Allen Carr’s book “The Easy Way to Stop Smoking” has sold millions of copies and is considered a real tool to help folks quit smoking. Here is Quit Smoking Community’s review of Mr. Carr’s book.
IS There An ‘Easy Way’ To Quit Smoking?
According to one author, yes. Allen Carr rocketed into the self-help book market in 1985 with Allen Carr’s Easy Way To Stop Smoking. To date, over 13 million copies of the book have been sold, making it one of the best-selling books of all time. Mr. Carr was a heavy chain smoker – claiming to smoke upwards of 100 cigarettes (5 packs) daily. When he was 48 years old, a series of events including a trip to a hypnotherapist and the true realization that he was a nicotine addict, not just a person with a habit, culminated with him putting down cigarettes forever. After that, he decided to try and help as many people as he could to quit smoking, and he began with this book. Throughout the rest of his life, he wrote several other self-help books and ran clinics helping others with their addiction. He died in 2006 of lung cancer.
So, what’s the hype all about?
Easy Way advocates defend this book with surprising zeal. It seems as though there are two very distinct camps – either you love it or you hate it. But what makes it stand apart from the crowd?
Although it is not a creation of literary genius, Easy Way offers a unique view on smoking. In it, Carr challenges the smoker to re-think the way they think about cigarettes. A large portion of the focus is on thinking of smoking as an addiction. When thinking of it as an addiction, the reader is encouraged to carefully examine the difference in physical addiction and mental dependency. Although physical nicotine addiction and withdrawal is relatively mild and short-lived, the addiction can linger for a lifetime.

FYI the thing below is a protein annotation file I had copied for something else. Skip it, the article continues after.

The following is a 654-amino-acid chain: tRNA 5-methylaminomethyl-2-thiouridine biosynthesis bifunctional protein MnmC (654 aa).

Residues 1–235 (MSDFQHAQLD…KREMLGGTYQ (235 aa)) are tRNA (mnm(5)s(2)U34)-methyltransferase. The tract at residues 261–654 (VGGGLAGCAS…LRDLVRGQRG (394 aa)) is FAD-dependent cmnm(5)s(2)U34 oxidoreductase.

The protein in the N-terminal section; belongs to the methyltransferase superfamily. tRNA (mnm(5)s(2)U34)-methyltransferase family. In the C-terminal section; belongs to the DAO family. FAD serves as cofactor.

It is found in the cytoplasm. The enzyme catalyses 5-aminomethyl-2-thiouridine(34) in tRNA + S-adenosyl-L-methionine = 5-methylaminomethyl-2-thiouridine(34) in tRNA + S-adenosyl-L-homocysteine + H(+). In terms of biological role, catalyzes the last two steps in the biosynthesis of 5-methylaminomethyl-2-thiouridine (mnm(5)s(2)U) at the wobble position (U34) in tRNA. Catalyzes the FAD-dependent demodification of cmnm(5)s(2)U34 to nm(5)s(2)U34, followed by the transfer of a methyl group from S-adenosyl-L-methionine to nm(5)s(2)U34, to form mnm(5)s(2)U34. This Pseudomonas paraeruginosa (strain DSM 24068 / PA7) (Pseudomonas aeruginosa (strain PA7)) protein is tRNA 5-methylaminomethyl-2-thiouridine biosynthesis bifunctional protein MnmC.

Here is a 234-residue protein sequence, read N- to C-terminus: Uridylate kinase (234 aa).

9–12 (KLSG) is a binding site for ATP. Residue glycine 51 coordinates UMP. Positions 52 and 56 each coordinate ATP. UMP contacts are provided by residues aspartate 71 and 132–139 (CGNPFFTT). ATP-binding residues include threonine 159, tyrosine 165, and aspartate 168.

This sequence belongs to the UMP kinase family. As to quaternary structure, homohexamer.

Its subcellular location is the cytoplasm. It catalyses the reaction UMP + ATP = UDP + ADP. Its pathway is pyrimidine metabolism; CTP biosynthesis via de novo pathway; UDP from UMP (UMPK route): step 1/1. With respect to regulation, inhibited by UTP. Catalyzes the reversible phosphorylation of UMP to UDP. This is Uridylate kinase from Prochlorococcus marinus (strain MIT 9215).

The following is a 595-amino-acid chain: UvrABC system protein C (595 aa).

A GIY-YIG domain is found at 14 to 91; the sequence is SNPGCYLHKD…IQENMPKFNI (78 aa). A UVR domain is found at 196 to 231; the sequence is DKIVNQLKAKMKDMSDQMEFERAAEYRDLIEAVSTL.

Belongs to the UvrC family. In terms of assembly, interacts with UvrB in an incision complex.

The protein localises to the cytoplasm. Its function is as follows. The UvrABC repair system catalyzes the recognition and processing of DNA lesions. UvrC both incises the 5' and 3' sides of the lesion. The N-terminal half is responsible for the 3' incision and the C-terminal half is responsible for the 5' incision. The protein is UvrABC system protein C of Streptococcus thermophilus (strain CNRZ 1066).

Carr invites the reader to think of quitting as a fact, and not as a dream or an attempt. The book guides you through ways to encourage the idea that readers aren’t in the process of quitting, but that the moment they put down the cigarettes, they have already quit. In addition, he squashes the negative ‘chatter’ about how difficult it is, reducing the addiction to an annoyance instead of a huge burden.
Unlike other books that tend to rehash the already known hazards of smoking, or make quitting seem like a battlefield, Carr works to fight the idea that quitting is so hard that it is nearly impossible. Throughout the book, he simply casts aside many of the things that smokers tend to think. Instead of seeing a cigarette as a reward, the smoker is encouraged to realize that it is the exact opposite of a reward – it offers no positive benefits whatsoever. This book was written before the age of vaping, so it is nowhere offered as an alternative option, but it is curious to wonder what Carr might have thought about the vaporizer.
Withdrawal is also shown differently. Instead of the cigarette giving a smoker a ‘buzz’ as most would assume, it only works to ease the withdrawal symptoms, not to make a smoker happy. The addiction is visualized throughout the book as a monster that controls the thoughts of a smoker, demanding to be fed constantly through smoking. Starving the monster through quitting cold turkey is the only way that this monster can be ‘defeated’. The way that Carr strips all romanticism away from smoking, by debunking the ideas that it is a stress reliever, pleasure-giver, or an undefeatable opponent has proven to be a powerful aid in re-thinking nicotine addiction.
Does it Work?
As with anything in life, mileage may vary from person to person. Carr insists that in order to quit with his method, the smoker must really, truly, want to quit, and quit forever, and without the aid of even the best vape. Judging by it’s success, and the amount of reviews that state that individuals were truly able to finish the book, stub out a cigarette, and walk away for good, however, it definitely appears to have helped many people.